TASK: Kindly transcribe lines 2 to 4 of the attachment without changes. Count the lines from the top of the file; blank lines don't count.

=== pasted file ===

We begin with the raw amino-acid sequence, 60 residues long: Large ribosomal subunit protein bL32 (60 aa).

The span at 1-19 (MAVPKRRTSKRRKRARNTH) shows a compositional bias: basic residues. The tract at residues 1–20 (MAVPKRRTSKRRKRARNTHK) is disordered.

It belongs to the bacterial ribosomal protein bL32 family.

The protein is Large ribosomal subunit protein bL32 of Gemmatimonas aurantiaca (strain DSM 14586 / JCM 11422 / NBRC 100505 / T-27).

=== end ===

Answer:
The span at 1-19 (MAVPKRRTSKRRKRARNTH) shows a compositional bias: basic residues. The tract at residues 1–20 (MAVPKRRTSKRRKRARNTHK) is disordered.

It belongs to the bacterial ribosomal protein bL32 family.

The protein is Large ribosomal subunit protein bL32 of Gemmatimonas aurantiaca (strain DSM 14586 / JCM 11422 / NBRC 100505 / T-27).